Let everything that has breath praise the Lord. Praise the Lord. (Ps. 150:6)
Expanded Passage: Psalm 150
Taken from a sheep pen and elevated to the privileged position of palace minstrel, his music soothed the soul of no less a person than the king of Israel. While but a youth, he slew a nine-foot giant with a mere slingshot before decapitating him with his own sword. With God’s help, David gave his people one of their most remarkable victories. While “motorcading” through Judah’s streets, he was seen dancing before the Lord with all his might, as women sang, “Saul has slain his thousands, but David his tens of thousands.”
The word hallelujah has been aptly defined as the highest note of praise that we can ever give to God. It expresses our gratitude for what God has done, but also ascribes worth to God for who he is. Might that highest praise note have been what escaped David’s lips while he danced before the Lord with all his might? This psalm appeals to us to sing our hallelujahs to God from anywhere, whether in his sanctuary or in the heavens. Hallelujahs, accompanied with trumpet, harp, strings, pipe, cymbal, and dancing, are an unbeatable combination of praise-giving.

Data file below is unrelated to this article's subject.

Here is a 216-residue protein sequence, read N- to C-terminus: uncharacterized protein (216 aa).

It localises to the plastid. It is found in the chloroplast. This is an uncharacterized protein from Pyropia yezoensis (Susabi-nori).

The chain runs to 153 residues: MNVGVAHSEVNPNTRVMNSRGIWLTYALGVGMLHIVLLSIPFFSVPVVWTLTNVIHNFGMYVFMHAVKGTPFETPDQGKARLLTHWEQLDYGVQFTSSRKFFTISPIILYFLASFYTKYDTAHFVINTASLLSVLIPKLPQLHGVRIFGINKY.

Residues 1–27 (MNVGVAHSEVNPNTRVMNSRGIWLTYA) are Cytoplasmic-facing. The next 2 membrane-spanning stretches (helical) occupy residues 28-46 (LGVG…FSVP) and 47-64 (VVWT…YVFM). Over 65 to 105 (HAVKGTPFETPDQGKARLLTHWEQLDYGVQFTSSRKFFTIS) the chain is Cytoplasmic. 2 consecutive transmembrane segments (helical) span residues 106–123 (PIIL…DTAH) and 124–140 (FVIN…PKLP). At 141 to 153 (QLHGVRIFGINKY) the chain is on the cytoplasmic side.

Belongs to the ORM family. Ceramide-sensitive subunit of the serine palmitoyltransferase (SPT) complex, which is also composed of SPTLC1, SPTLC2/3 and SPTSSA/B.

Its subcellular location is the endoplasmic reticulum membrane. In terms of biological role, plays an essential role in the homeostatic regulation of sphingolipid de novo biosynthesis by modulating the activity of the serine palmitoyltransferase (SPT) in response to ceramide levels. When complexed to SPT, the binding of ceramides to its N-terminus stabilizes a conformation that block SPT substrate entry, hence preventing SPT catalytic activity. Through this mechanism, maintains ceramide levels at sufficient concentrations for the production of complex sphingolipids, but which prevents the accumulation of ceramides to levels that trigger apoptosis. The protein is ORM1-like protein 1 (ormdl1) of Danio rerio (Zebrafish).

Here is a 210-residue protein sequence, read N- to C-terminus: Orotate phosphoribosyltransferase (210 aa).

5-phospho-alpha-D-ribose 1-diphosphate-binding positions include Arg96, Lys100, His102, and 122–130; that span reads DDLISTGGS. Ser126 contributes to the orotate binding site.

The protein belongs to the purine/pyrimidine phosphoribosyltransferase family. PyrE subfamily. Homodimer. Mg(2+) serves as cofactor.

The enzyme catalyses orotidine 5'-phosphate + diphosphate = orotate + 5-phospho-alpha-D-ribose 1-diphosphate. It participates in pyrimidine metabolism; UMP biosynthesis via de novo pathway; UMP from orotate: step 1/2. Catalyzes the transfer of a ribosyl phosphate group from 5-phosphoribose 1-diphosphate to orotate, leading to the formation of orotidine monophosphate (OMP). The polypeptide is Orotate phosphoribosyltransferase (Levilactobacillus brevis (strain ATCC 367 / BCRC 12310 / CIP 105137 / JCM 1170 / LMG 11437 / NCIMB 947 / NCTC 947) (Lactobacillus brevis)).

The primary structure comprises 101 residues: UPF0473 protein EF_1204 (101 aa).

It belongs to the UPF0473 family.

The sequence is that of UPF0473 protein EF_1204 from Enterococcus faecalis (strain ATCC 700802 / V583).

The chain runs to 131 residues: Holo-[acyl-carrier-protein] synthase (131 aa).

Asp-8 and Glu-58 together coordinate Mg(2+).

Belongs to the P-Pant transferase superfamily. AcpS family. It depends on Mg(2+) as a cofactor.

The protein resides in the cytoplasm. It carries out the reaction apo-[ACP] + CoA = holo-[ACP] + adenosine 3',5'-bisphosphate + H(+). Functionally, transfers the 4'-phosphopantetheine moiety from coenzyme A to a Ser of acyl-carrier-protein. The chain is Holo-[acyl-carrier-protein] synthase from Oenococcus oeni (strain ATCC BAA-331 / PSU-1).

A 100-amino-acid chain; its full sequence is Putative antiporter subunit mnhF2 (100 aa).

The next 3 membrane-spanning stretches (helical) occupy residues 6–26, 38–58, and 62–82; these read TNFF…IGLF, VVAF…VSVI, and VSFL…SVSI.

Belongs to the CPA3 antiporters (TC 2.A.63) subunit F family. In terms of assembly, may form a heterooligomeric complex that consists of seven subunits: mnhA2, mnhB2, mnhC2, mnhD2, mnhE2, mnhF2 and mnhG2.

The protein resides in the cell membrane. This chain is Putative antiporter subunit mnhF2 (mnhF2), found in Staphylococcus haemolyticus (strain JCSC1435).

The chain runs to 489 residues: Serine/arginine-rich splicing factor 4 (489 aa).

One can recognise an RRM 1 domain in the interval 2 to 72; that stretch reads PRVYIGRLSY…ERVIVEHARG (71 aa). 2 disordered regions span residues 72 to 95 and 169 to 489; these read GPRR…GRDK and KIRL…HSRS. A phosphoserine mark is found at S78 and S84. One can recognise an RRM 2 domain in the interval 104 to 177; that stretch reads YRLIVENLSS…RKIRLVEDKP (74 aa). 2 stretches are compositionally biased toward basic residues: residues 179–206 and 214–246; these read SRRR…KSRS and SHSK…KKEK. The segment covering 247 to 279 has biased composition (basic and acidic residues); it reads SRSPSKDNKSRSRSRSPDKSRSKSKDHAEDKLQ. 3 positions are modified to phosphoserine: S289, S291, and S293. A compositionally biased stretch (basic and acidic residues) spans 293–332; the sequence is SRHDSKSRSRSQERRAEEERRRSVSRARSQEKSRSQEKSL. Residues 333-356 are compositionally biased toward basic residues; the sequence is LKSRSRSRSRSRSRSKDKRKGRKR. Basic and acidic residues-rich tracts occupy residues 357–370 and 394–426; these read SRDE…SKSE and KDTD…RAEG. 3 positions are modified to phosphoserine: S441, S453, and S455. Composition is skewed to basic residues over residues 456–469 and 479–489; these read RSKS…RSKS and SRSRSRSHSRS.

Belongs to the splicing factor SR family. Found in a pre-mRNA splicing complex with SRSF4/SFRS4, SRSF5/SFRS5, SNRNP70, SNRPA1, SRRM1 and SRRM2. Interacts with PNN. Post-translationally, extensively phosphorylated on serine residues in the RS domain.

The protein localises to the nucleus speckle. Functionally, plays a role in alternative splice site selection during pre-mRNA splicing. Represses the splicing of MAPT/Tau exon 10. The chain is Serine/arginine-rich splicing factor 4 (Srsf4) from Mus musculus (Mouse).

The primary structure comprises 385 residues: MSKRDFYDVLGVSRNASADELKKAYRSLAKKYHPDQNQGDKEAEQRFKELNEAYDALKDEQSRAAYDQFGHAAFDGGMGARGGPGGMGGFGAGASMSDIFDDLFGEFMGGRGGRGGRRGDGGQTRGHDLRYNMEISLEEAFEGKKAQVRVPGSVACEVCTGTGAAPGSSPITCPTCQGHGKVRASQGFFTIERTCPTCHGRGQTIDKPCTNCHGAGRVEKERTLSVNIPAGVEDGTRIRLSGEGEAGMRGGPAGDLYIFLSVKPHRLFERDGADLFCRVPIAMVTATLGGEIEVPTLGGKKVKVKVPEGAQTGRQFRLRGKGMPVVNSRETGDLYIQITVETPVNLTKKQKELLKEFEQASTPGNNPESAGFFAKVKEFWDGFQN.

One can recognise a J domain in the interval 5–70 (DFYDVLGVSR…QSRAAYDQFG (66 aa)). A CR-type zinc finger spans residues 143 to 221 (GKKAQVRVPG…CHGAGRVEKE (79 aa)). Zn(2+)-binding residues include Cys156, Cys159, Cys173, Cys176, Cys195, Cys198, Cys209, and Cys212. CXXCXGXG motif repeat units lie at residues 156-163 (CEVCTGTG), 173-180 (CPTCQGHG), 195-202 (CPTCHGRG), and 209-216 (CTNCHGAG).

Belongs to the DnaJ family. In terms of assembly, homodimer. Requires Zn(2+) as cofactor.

The next time you think of who God is and all he has done, give him your soul’s hallelujah. He is still worthy of your highest praise note.
Praise the Lord!
Theodore Griffin is a Wesleyan pastor and a DMin student. He and his wife, Randy, have two adult children and are the proud grandparents of a ten-month-old grandson.
© 2023 Wesleyan Publishing House. Reprinted from Light from the Word. Used by permission. Scriptures taken from the Holy Bible, New International Version®, NIV®.